The Encyclopedia of Film Criticism: A.A. Dowd

A.A. Dowd
When school and church fail him, the pictures are always there; the local movie house becomes his sanctuary—a substitute chapel and classroom, where enlightenment and education are transmitted directly from the screen to his seat in the balcony. For Bud (and, by extension, [Terence] Davies), cinema is more than escape. It’s a lens through which to see the world. Dyed-in-the-wool cinephiles, for whom personal and filmic history sometimes entwine, can surely relate.

Contributed to: Film Monthly, In Review Online, Time Out Chicago, The A.V. Club

Noted champion of: Claire Denis, Kiyoshi Kurosawa, Joachim Trier, Wong Kar-Wai, Bruce Baillie, Saul Levine, Béla Tarr, Spike Jonze, John Cassavetes, Jacques Tati, Tsai Ming-liang, the Farrelly brothers.

Influences: "I had a college film criticism course at Michigan State University that introduced me to everyone from Sarris and Kael to Farber and Rosenbaum. It was definitely a formative educational experience, but if I’m being honest, my exposure to criticism reaches back further—to a childhood spent pouring over Roger Ebert collections and those helpful capsule video guides. (Terror On Tape, by James O'Neill, was very useful for a young horror buff.) And I’ve been reading Entertainment Weekly since I was 9-years-old; while I don’t necessary share Owen Gleiberman’s critical sensibilities, I still aspire to his way with words. Few contemporary critics have as fluid and inviting a style."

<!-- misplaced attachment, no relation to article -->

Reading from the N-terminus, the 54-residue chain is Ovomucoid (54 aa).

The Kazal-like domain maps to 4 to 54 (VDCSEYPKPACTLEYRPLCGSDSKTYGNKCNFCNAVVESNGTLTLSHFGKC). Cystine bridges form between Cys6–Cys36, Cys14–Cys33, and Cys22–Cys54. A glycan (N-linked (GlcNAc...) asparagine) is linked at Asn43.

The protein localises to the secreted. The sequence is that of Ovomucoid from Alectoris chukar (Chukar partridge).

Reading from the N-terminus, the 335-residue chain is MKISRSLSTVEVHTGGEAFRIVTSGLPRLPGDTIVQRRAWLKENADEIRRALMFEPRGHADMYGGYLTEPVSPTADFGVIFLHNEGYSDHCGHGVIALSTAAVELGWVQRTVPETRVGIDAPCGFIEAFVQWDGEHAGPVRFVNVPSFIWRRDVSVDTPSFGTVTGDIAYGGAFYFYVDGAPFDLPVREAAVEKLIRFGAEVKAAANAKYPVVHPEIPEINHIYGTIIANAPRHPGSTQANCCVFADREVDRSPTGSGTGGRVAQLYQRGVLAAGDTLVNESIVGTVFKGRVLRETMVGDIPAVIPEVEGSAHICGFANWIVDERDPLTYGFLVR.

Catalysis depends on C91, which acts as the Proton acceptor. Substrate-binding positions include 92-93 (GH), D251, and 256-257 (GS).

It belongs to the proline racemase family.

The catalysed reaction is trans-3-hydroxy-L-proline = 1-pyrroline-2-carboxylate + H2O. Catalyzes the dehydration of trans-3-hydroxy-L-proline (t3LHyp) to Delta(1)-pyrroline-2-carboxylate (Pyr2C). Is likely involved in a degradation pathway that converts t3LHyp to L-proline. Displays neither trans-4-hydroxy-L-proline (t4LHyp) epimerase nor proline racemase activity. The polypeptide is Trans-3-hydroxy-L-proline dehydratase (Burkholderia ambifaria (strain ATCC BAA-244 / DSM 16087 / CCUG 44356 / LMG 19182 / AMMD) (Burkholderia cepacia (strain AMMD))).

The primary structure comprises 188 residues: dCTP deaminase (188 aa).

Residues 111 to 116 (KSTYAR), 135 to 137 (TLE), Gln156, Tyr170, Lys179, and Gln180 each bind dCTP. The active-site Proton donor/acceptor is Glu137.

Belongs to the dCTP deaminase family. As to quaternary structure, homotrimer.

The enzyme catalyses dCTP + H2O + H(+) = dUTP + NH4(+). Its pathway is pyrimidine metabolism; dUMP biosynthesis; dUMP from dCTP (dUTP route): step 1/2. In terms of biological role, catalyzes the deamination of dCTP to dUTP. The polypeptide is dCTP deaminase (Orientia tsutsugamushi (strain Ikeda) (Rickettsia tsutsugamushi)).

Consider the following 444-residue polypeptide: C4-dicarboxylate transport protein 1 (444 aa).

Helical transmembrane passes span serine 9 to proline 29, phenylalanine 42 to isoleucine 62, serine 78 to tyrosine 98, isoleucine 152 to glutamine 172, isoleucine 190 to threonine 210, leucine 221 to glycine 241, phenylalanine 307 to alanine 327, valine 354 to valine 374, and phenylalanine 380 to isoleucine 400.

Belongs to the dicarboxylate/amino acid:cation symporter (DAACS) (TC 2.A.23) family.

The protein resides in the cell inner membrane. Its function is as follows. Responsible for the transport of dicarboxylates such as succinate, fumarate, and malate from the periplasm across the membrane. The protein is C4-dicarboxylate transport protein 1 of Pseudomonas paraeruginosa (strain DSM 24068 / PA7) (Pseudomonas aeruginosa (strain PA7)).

Andrew Alexander Dowd, Alex to his friends, was born January 7, 1984 in Oxnard, California. He spent most of his childhood in Lansing, Michigan and wrote his earliest reviews ("pithy capsules for new releases, often several weeks after they’d opened") for his high school news paper. At Columbia College Chicago he began studying and writing criticism regularly. His first professional gig was at a website called Film Monthly, but came into his own as a staff critic at In Review Online, under then-editor Sam C. Mac. "I owe a huge debt to Sam C. Mac, who not only believed in my talent before anyone else really did but also gave me a laptop when my computer was stolen. For real." He wrote for the Time Out Chicago until the print edition was put out to pasture, at which point he took over as film editor of The A.V. Club, taking over for Scott Tobias. It's here that he's let his creativity run wild. An auteurist with an accessible style, Dowd's been mapping out film history for readers, one article at a time. His reviews, long and short, act as pocket biographies of the men and women who've brought them to life. His reviews are well-rounded narratives, allowing neophytes an entryway into something as complicated as the career of Pedro Costa or the ins and outs of the Cannes Film Festival, which he covers in his indispensable feature Palme Thursday. His Ebert-esque everyman's unpretentiousness and affability ("I’d much rather watch Die Hard or Beetlejuice or Who Framed Roger Rabbit than the 1988 Palme winner, Pelle The Conqueror.") make him the ideal critic to lead The A.V. Club's film department, which has always backed up its bold, smartass humour with intelligence and an achingly personal relationship with pop culture. He's also without question the current critic I'd recommend to anyone looking to get into film or film criticism.